Opinion: Naftali Bennett – leader of the Left?

Bennett appears poised to lead a National Unity government made up of some surprising bedfellows.

By David Isaac, World Israel News

“The Likud will do after the election what it always does, turn immediately to the Left.”

Those words sound dissonant today, given that they were spoken by Naftali Bennett, leader of the Yemina party, a week before the elections.

On Sunday the headline of a major Hebrew paper cried out, “Yemina Breaks Leftward.” Yemina, ironically, means “rightward.” So an equally accurate translation of the headline could be: “Rightward Breaks Leftward.”

Such a nonsensical headline fits the events that are unfolding as Bennett seems poised to form a government with parties that oppose him on every principle he professes to hold dear.

That’s if he is serious. Until the deal is closed, it’s possible this adventure is all for show, an attempt by Bennett to appear statesmanlike as he proves to the Israeli public that he has exhausted every possibility before supporting a fifth round of elections.

If he is serious, it’s hard to believe his base would approve.

Bennett is viewed by his electorate as someone who will keep Netanyahu “honest.” It’s how he’s sold himself in the past – as one who will strengthen Netanyahu’s backbone on issues where the prime minister has fallen short, i.e. asserting Israeli sovereignty in Judea and Samaria, fighting Hamas in Gaza, battling back against a left-wing Supreme Court. As Netanyahu points out, Bennett made “explicit promises” not to join the left.

It’s safe to say that Bennett is not viewed (at least not yet) as prime ministerial material, judging from his party’s seven Knesset seats. Bennett even said it wouldn’t be legitimate, or moral, for him to serve as prime minister unless he received at least 20 seats.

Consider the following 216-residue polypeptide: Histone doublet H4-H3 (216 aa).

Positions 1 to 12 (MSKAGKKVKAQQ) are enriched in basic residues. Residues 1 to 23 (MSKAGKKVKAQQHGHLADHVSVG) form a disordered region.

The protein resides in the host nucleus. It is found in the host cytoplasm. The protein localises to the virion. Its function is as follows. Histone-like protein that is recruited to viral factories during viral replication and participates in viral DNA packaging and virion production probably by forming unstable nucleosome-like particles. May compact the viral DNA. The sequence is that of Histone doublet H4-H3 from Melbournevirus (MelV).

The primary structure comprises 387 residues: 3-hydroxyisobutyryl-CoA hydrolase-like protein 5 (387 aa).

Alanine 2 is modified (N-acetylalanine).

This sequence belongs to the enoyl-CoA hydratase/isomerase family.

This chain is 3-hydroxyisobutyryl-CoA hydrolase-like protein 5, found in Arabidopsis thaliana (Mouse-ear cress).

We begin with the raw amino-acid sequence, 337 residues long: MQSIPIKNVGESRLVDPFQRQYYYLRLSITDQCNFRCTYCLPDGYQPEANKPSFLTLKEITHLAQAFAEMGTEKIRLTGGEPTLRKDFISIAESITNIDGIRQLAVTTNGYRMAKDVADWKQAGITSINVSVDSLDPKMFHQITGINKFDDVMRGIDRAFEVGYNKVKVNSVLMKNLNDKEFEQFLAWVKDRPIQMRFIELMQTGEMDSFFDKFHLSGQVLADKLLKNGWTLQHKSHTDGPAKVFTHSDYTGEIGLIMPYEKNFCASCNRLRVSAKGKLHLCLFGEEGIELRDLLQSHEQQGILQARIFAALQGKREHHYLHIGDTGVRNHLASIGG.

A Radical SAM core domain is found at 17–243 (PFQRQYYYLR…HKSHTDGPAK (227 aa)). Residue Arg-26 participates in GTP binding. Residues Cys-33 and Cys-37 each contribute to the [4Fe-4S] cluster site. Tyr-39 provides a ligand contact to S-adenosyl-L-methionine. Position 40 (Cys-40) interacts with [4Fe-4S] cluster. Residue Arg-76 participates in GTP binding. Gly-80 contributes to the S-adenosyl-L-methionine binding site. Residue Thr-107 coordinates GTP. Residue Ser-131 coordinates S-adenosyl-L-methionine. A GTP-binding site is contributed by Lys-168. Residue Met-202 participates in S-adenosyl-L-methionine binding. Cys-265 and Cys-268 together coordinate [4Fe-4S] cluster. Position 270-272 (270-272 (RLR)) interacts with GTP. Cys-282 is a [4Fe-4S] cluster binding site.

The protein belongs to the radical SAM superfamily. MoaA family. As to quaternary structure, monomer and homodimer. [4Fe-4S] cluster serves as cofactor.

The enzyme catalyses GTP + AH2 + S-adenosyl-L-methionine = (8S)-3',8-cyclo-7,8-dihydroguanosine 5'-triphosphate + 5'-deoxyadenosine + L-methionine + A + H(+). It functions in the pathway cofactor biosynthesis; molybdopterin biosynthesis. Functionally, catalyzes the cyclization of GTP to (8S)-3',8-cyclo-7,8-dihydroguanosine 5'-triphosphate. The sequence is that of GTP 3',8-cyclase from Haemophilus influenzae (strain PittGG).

Netanyahu received 30, equivalent to one million voters – and that’s with the double-albatross of an ongoing corruption trial and a hostile press.

Yet, it’s Bennett who appears to have the best chance of becoming prime minister – that’s his No. 1 condition for joining the Frankenstein-like coalition of parties that make up the opposition, whose only tie that binds is a desire to oust Netanyahu.

If Bennett can serve that purpose, he will be praised and petted in the most surprising of quarters (read: Haaretz). Once his purpose has been served, it will be his turn to be ousted.

At least that’s what Netanyahu predicts, saying an opposition government would survive only a few months before it would collapse and new elections would be held.

It’s impossible to know what Bennett is thinking. Perhaps Netanyahu is right when he says that Bennett is obsessed with becoming prime minister,

Bennett has already showed an obsessive side where cabinet portfolios are concerned. He repeatedly demanded the Defense Ministry, and he finally got it. They say he performed well in the role. It could be that Bennett feels if he could just show the public a solid performance as prime minister, they will warm to him.

Perhaps it will be Bennett who dissolves the National Unity government after six months to a year in the role, confident that the public will stream to the polls and elect him as their leader – a grateful nation.

It may not be the most far-fetched of scenarios. If there’s one thing that is fixed in Israeli politics it’s that its politicians don’t lack for egos.

David Isaac is managing editor of World Israel News.